For the Society of Ethnomusicology meeting in 2011, I created a video that addresses the role of my role as a perform-scholar, instead of a traditional academic paper presentation. This is a 3-part video. In the first part of the video, I discuss my intention to raise the visibility of Asian and Asian American music. I also introduce the medium of the piece – a YouTube video – to enable my messages to spread virally and to give a shout out to the Asian and Taiwanese American stars on YouTube. [Note on the soundtrack: I played the sound of an academic talk and experimental noise to express the disruptive aim of this piece with the respect to the social and cultural invisibility of Asian and Taiwanese Americans]

Part two of the video opens with a story about the Taiwanese American support for the Typhoon Morakot relief efforts for Taiwan. It highlights TaiwaneseAmerican.org for organizing the relief efforts of Taiwanese American musicians, artists, and writers. Inspired by these relief efforts, particularly those of Susan and Emily Hsu of Exit Clov and the Hsu-nami, I organized a benefit concert in my town, Charlottesville, a small college town in central Virginia, bringing together the University of Virginia and the local Taiwanese community. My band Dzian! came together for the purpose of delivering the uber-fun, spectacular performance highlighting the Taiwanese style of Nakashi. The rest of this portion follows the story of how Dzian! spreads the love for the sound of rock and pop music from 1960s and 1970s Taiwan and its neighboring countries such as Japan, Indonesia, Singapore, Malaysia, Thailand, and Cambodia.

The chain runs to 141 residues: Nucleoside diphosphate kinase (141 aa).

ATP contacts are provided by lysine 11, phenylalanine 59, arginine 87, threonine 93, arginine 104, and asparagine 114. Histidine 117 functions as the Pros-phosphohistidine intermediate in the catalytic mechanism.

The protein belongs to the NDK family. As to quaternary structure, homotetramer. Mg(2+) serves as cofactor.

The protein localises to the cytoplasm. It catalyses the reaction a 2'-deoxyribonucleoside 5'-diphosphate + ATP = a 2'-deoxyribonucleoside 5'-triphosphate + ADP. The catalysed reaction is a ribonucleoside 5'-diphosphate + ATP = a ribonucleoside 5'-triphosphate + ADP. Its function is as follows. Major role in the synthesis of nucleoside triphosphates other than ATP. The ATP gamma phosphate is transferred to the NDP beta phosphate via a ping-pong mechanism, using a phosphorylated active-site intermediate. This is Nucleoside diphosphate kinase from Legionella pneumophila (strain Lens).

In the last part of the video, I bring the “cultural work” of Dzian! to bear on its social mission of boosting the awareness of Taiwanese and Asian music in North America. I close the video by telling the story of an exchange I had with an older audience member at our performance at the first annual Hello! Taiwan Rocks concert at the Taiwan Center in Flushing. This conversation reminds me of the power of music in creating communities, spaces of comfort to which we, as Taiwanese/Asian Americans could feel like we belong to.

I hope that this video will continue to inspire others — musicians, artists, writers, journalists, academics, and other cultural workers, as well as the working and non-working professionals — to get behind the mission of creating a space of comfort and strength for Taiwanese and Asian Americans.

[The content on this page was originally posted as a feature story on TaiwaneseAmerican.org.]